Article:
This is true even for phone manufacturers, in fact just as rjknight pointed out, The RAM marketing strategy is similar to the "hard drive maker conspiracy" story is driven by the fact that manufacturers have no real incentive to switch to binary prefixes, because that would make their drives (RAM in this case) look "smaller".

AFAICT, using the mebibyte (MiB), gibibyte (GiB) and so on, is a more accurate way of presenting the volume of data stored in these quantities.

In depth

The gibibyte or binary gigabyte is a multiple of the unit byte for digital information . The binary prefix gibi means 2^30 , therefore one gibibyte is equal to 1 073 741 824 bytes = 1024 mebibytes .

These other binary prefixes (kibi, mebi, tebi, etc.) were introduced in an attempt to reduce such confusion, but these prefixes have yet to see widespread adoption.

In PC 2GB of ram refers to gibibytes, not gigabytes. RAM comes in allocation in powers of 2 due to architecture. Memory addressing is done in binary form, this implies it is going to be a power of two.

So, since writing memory addresses in binary always results in a binary number, RAM developers have (almost) always stuck to creating RAM in units of powers of 2, combining individual chips which are (almost) always combining to powers of 2.

Here is another explanation:

RAM is addressable by an index called an address . The most efficient way to construct this address is as a binary number which corresponds to the physical area on the chip where the byte or word of memory is accessed from. As a matter of efficiency its expensive to check this address for validity (does the address really correspond to a real address?) for every access. The only way to restrict the address range without having to check the value is to allow for every possible combination of bits, but set the exact number of valid bits that are supported for the RAM chip. But that means your range has to be a power of 2.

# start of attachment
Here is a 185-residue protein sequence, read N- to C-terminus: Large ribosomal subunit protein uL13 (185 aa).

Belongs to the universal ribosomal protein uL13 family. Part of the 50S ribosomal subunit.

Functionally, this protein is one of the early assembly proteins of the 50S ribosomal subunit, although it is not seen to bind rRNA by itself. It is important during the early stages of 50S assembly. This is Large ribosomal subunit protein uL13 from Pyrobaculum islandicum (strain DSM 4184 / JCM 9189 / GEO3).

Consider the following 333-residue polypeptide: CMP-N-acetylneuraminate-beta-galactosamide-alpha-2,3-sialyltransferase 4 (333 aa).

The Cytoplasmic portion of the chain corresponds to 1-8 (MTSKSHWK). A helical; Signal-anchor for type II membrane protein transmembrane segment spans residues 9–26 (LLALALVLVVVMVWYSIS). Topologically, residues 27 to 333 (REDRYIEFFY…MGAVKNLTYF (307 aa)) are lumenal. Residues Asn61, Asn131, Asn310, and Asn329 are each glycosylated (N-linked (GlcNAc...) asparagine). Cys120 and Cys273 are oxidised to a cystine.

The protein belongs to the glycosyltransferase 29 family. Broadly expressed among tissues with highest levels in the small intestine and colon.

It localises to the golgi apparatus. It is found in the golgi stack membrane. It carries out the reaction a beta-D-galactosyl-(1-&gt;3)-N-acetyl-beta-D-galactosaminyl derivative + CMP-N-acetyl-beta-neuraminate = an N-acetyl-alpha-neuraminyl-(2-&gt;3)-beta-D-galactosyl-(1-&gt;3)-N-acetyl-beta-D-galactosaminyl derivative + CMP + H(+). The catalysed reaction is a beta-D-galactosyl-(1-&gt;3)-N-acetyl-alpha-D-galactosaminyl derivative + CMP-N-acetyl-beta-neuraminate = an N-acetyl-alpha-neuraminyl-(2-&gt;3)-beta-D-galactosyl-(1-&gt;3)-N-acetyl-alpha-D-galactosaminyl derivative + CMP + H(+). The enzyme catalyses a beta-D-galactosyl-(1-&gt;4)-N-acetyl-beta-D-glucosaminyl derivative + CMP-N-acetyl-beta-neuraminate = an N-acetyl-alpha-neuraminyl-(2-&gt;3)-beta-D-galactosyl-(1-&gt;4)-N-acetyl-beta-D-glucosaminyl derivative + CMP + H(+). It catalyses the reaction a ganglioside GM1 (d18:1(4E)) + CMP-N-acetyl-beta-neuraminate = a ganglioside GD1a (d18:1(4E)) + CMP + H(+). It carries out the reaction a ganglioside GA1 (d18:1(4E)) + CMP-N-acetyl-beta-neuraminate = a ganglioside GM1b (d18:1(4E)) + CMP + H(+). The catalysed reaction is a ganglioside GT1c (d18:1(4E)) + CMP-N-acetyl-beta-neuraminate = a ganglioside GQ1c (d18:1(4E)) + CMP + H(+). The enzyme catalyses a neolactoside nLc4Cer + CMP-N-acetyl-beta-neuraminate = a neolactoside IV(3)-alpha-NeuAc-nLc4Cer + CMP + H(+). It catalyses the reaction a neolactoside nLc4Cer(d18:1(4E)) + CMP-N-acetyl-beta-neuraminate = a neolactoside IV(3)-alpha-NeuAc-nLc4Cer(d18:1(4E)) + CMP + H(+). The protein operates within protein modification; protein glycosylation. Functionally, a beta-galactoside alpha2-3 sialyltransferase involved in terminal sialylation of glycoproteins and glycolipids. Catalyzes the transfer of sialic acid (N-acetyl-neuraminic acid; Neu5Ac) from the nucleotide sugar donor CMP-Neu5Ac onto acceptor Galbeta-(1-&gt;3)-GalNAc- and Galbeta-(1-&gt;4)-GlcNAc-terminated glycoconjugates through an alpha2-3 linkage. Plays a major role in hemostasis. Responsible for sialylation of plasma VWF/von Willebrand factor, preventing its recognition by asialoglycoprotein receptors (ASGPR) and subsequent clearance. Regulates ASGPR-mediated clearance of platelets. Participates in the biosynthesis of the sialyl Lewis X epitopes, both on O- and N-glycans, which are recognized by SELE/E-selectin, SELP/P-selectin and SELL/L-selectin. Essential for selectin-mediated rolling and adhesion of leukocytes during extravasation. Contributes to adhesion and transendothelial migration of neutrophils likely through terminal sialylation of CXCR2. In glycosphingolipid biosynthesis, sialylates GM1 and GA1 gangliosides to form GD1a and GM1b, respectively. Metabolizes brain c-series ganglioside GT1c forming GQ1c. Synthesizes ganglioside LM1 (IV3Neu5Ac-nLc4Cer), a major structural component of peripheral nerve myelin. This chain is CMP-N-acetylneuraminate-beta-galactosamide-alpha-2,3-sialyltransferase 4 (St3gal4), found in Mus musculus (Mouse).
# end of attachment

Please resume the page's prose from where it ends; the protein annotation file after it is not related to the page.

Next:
Mobile phones

RAM that is used in smartphones is technically DRAM, with the D standing for dynamic. The structure of DRAM is such that each capacitor on the RAM board stores a bit, and the capacitors leak charge and require constant “refreshing”; thus the “dynamic” nature of the RAM. It also means that the contents of the DRAM module can be changed quickly and easily to store different files.

And as expected, the exact number of bytes in a DRAM module is always an integral power of two.


This is is more like a business idea, that takes advantage of confusion regarding the common usage of "gigabyte" instead of "gibibytes" much like ISPs advertise 8Mbps (= 1MBps) as 8MBps, so it needs awareness from end users or customers.

It seems most manufacturers hide under metric system or SI units to "advertise" to the unsuspecting consumers, although in real terms the say what they don't mean.


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  • You said the RAMs in mobile phones are DRAMs, but that makes no difference because PC RAMs are also DRAMs. Also your PC won't fail if you install banks with different capacities, making the total RAM not a integral power of 2. – iBug Jul 31 '17 at 1:52